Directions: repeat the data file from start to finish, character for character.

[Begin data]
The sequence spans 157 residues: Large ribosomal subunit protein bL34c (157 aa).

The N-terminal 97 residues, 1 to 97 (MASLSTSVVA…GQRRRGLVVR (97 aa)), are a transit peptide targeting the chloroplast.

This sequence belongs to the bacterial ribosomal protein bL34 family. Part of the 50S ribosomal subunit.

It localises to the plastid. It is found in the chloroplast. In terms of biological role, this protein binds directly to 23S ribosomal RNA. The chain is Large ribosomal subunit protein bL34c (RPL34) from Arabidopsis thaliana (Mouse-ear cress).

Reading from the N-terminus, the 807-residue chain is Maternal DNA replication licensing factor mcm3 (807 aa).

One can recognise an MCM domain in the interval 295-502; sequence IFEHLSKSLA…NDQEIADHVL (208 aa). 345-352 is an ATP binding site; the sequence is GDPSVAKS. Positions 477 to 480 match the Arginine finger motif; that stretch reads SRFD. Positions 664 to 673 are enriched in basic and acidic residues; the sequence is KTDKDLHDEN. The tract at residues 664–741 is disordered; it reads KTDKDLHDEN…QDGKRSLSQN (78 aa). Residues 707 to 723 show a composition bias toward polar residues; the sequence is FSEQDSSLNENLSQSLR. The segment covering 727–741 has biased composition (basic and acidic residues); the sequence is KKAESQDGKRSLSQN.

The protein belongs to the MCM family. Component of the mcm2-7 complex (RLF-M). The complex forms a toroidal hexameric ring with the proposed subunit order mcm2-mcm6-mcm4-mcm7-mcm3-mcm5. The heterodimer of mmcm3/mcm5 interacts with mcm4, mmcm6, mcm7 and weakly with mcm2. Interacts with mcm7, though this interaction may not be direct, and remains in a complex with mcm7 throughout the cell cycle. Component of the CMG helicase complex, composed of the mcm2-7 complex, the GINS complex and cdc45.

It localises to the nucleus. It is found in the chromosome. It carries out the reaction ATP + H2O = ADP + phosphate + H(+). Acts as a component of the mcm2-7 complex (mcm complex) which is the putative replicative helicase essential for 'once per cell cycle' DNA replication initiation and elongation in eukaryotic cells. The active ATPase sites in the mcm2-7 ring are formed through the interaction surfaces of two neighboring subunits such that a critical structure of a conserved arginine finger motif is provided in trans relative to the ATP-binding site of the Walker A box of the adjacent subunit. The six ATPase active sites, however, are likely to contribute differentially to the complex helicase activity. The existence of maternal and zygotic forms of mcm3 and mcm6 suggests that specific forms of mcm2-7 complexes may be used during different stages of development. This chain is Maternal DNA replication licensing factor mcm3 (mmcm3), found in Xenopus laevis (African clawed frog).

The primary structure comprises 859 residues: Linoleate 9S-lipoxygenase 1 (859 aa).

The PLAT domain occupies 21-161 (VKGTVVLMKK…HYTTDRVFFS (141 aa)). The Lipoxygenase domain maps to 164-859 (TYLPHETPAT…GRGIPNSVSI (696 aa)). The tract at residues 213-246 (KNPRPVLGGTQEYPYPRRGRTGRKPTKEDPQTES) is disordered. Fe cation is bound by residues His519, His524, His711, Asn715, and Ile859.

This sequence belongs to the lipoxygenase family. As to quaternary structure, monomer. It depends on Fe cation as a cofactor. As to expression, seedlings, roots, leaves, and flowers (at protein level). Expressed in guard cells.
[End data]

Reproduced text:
The sequence spans 157 residues: Large ribosomal subunit protein bL34c (157 aa).

The N-terminal 97 residues, 1 to 97 (MASLSTSVVA…GQRRRGLVVR (97 aa)), are a transit peptide targeting the chloroplast.

This sequence belongs to the bacterial ribosomal protein bL34 family. Part of the 50S ribosomal subunit.

It localises to the plastid. It is found in the chloroplast. In terms of biological role, this protein binds directly to 23S ribosomal RNA. The chain is Large ribosomal subunit protein bL34c (RPL34) from Arabidopsis thaliana (Mouse-ear cress).

Reading from the N-terminus, the 807-residue chain is Maternal DNA replication licensing factor mcm3 (807 aa).

One can recognise an MCM domain in the interval 295-502; sequence IFEHLSKSLA…NDQEIADHVL (208 aa). 345-352 is an ATP binding site; the sequence is GDPSVAKS. Positions 477 to 480 match the Arginine finger motif; that stretch reads SRFD. Positions 664 to 673 are enriched in basic and acidic residues; the sequence is KTDKDLHDEN. The tract at residues 664–741 is disordered; it reads KTDKDLHDEN…QDGKRSLSQN (78 aa). Residues 707 to 723 show a composition bias toward polar residues; the sequence is FSEQDSSLNENLSQSLR. The segment covering 727–741 has biased composition (basic and acidic residues); the sequence is KKAESQDGKRSLSQN.

The protein belongs to the MCM family. Component of the mcm2-7 complex (RLF-M). The complex forms a toroidal hexameric ring with the proposed subunit order mcm2-mcm6-mcm4-mcm7-mcm3-mcm5. The heterodimer of mmcm3/mcm5 interacts with mcm4, mmcm6, mcm7 and weakly with mcm2. Interacts with mcm7, though this interaction may not be direct, and remains in a complex with mcm7 throughout the cell cycle. Component of the CMG helicase complex, composed of the mcm2-7 complex, the GINS complex and cdc45.

It localises to the nucleus. It is found in the chromosome. It carries out the reaction ATP + H2O = ADP + phosphate + H(+). Acts as a component of the mcm2-7 complex (mcm complex) which is the putative replicative helicase essential for 'once per cell cycle' DNA replication initiation and elongation in eukaryotic cells. The active ATPase sites in the mcm2-7 ring are formed through the interaction surfaces of two neighboring subunits such that a critical structure of a conserved arginine finger motif is provided in trans relative to the ATP-binding site of the Walker A box of the adjacent subunit. The six ATPase active sites, however, are likely to contribute differentially to the complex helicase activity. The existence of maternal and zygotic forms of mcm3 and mcm6 suggests that specific forms of mcm2-7 complexes may be used during different stages of development. This chain is Maternal DNA replication licensing factor mcm3 (mmcm3), found in Xenopus laevis (African clawed frog).

The primary structure comprises 859 residues: Linoleate 9S-lipoxygenase 1 (859 aa).

The PLAT domain occupies 21-161 (VKGTVVLMKK…HYTTDRVFFS (141 aa)). The Lipoxygenase domain maps to 164-859 (TYLPHETPAT…GRGIPNSVSI (696 aa)). The tract at residues 213-246 (KNPRPVLGGTQEYPYPRRGRTGRKPTKEDPQTES) is disordered. Fe cation is bound by residues His519, His524, His711, Asn715, and Ile859.

This sequence belongs to the lipoxygenase family. As to quaternary structure, monomer. It depends on Fe cation as a cofactor. As to expression, seedlings, roots, leaves, and flowers (at protein level). Expressed in guard cells.